What's that in the bay?
It was my headline on the front page of this morning’s Sun: Harmful / bacteria / thrives / in bay. A colleague asked whether that should be thrive, and I, bold in heresy, said no.
Differing once from Bryan Garner, who says emphatically that bacteria is the plural of bacterium and that using bacteria as a singular, as journalists are given to do, falls into his “widely shunned” category.
But my understanding of the language is that bacteria has reached the point where data previously arrived. Though their singular forms remain in limited, usually specialized use, they have been transformed by usage into collective nouns that can be either singular or plural in context.
Bacteria can be a plural when referring to swarms of the little buggers, singular in identifying a species: Bacteria are multiplying rapidly in the warm, nutrient-rich waters of the Chesapeake Bay. The vibrio bacteria has the potential to be a serious health risk. This, at least, is how I understand scientists to be using the word when they are quoted.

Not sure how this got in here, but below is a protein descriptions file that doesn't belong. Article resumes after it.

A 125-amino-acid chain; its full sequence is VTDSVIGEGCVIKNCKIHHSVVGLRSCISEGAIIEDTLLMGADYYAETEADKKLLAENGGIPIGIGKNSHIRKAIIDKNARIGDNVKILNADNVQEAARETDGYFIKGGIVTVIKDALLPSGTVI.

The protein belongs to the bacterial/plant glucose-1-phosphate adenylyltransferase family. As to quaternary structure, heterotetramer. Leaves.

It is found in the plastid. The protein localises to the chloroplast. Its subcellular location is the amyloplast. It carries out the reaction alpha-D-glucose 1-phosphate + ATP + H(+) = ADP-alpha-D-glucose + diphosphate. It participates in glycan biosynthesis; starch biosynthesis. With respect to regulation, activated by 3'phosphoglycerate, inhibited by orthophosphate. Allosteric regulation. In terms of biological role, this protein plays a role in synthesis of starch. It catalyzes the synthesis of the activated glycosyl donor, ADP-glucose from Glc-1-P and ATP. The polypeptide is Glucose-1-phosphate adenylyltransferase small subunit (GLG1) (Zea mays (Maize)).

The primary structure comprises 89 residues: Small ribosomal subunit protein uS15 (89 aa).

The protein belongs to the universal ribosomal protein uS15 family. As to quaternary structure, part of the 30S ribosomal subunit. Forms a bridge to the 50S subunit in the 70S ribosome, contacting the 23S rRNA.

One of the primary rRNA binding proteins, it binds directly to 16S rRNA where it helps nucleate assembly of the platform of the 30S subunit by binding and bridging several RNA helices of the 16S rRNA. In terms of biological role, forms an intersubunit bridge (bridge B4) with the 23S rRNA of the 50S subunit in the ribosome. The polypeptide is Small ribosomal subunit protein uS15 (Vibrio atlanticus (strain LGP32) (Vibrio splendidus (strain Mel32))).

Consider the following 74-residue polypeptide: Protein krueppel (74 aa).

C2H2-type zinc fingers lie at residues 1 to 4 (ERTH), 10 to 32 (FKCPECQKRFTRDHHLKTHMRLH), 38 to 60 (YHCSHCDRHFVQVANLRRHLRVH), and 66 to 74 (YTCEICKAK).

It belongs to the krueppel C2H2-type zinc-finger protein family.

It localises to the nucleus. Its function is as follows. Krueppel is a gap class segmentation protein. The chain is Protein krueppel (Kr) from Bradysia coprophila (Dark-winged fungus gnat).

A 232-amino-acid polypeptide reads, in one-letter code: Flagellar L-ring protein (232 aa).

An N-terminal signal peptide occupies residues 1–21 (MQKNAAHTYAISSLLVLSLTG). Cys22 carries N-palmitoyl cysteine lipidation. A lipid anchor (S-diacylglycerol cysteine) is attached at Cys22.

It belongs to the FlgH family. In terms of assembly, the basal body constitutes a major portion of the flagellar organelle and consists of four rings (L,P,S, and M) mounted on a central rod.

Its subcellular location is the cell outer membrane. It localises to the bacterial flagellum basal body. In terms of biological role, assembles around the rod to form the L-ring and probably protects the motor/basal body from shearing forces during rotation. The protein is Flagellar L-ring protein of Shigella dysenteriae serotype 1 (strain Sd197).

Please feel free to differ in the comments below. Or agree.
(Sticklers, once their blood pressure has returned to normal levels, can be reassured that I am grimly holding the line on media as a plural, however, because I am not convinced, and unlikely to be persuaded, that newspapers, magazines, radio, broadcast television, cable television, the Internet, and movies constitute a monolith.)